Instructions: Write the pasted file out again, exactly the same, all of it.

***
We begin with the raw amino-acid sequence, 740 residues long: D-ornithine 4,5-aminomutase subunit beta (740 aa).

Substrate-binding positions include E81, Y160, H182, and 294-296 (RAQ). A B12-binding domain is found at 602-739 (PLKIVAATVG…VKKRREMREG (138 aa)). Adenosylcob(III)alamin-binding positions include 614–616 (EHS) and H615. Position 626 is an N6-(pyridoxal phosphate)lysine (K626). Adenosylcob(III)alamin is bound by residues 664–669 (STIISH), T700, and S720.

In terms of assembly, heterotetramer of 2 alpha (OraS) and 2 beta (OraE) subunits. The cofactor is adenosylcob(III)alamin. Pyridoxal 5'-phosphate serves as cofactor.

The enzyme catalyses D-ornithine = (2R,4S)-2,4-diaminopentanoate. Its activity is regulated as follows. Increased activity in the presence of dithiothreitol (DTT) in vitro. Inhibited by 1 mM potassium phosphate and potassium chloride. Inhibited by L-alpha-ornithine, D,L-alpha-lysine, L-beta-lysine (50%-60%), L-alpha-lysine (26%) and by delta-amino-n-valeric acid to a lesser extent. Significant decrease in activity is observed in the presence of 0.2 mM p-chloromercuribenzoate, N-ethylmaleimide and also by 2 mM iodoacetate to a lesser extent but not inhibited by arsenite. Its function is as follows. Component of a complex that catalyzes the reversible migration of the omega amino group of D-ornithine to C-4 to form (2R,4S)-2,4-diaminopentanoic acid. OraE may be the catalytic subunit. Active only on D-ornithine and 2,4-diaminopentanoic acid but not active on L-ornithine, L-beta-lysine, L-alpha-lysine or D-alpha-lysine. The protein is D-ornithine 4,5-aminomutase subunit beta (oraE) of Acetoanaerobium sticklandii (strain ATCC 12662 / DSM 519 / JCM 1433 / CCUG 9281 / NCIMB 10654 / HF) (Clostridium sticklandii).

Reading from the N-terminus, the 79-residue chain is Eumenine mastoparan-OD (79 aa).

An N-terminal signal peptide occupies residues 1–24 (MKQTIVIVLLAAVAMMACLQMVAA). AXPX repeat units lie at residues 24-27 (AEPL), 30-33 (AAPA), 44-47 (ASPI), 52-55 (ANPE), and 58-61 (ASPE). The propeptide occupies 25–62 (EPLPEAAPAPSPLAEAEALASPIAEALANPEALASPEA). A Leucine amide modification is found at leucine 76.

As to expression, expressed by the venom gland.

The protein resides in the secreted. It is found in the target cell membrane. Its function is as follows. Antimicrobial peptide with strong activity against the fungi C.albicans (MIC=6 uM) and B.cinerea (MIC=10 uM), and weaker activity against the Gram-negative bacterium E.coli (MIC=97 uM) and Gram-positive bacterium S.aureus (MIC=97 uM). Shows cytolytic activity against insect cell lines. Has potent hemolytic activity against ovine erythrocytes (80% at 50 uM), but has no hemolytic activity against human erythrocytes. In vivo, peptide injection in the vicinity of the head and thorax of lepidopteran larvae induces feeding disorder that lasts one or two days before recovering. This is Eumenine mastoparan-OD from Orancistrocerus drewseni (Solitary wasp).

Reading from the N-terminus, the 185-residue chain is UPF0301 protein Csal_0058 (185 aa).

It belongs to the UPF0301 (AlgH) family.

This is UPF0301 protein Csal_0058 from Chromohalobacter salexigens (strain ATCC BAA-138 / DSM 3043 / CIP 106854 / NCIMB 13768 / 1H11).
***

We begin with the raw amino-acid sequence, 740 residues long: D-ornithine 4,5-aminomutase subunit beta (740 aa).

Substrate-binding positions include E81, Y160, H182, and 294-296 (RAQ). A B12-binding domain is found at 602-739 (PLKIVAATVG…VKKRREMREG (138 aa)). Adenosylcob(III)alamin-binding positions include 614–616 (EHS) and H615. Position 626 is an N6-(pyridoxal phosphate)lysine (K626). Adenosylcob(III)alamin is bound by residues 664–669 (STIISH), T700, and S720.

In terms of assembly, heterotetramer of 2 alpha (OraS) and 2 beta (OraE) subunits. The cofactor is adenosylcob(III)alamin. Pyridoxal 5'-phosphate serves as cofactor.

The enzyme catalyses D-ornithine = (2R,4S)-2,4-diaminopentanoate. Its activity is regulated as follows. Increased activity in the presence of dithiothreitol (DTT) in vitro. Inhibited by 1 mM potassium phosphate and potassium chloride. Inhibited by L-alpha-ornithine, D,L-alpha-lysine, L-beta-lysine (50%-60%), L-alpha-lysine (26%) and by delta-amino-n-valeric acid to a lesser extent. Significant decrease in activity is observed in the presence of 0.2 mM p-chloromercuribenzoate, N-ethylmaleimide and also by 2 mM iodoacetate to a lesser extent but not inhibited by arsenite. Its function is as follows. Component of a complex that catalyzes the reversible migration of the omega amino group of D-ornithine to C-4 to form (2R,4S)-2,4-diaminopentanoic acid. OraE may be the catalytic subunit. Active only on D-ornithine and 2,4-diaminopentanoic acid but not active on L-ornithine, L-beta-lysine, L-alpha-lysine or D-alpha-lysine. The protein is D-ornithine 4,5-aminomutase subunit beta (oraE) of Acetoanaerobium sticklandii (strain ATCC 12662 / DSM 519 / JCM 1433 / CCUG 9281 / NCIMB 10654 / HF) (Clostridium sticklandii).

Reading from the N-terminus, the 79-residue chain is Eumenine mastoparan-OD (79 aa).

An N-terminal signal peptide occupies residues 1–24 (MKQTIVIVLLAAVAMMACLQMVAA). AXPX repeat units lie at residues 24-27 (AEPL), 30-33 (AAPA), 44-47 (ASPI), 52-55 (ANPE), and 58-61 (ASPE). The propeptide occupies 25–62 (EPLPEAAPAPSPLAEAEALASPIAEALANPEALASPEA). A Leucine amide modification is found at leucine 76.

As to expression, expressed by the venom gland.

The protein resides in the secreted. It is found in the target cell membrane. Its function is as follows. Antimicrobial peptide with strong activity against the fungi C.albicans (MIC=6 uM) and B.cinerea (MIC=10 uM), and weaker activity against the Gram-negative bacterium E.coli (MIC=97 uM) and Gram-positive bacterium S.aureus (MIC=97 uM). Shows cytolytic activity against insect cell lines. Has potent hemolytic activity against ovine erythrocytes (80% at 50 uM), but has no hemolytic activity against human erythrocytes. In vivo, peptide injection in the vicinity of the head and thorax of lepidopteran larvae induces feeding disorder that lasts one or two days before recovering. This is Eumenine mastoparan-OD from Orancistrocerus drewseni (Solitary wasp).

Reading from the N-terminus, the 185-residue chain is UPF0301 protein Csal_0058 (185 aa).

It belongs to the UPF0301 (AlgH) family.

This is UPF0301 protein Csal_0058 from Chromohalobacter salexigens (strain ATCC BAA-138 / DSM 3043 / CIP 106854 / NCIMB 13768 / 1H11).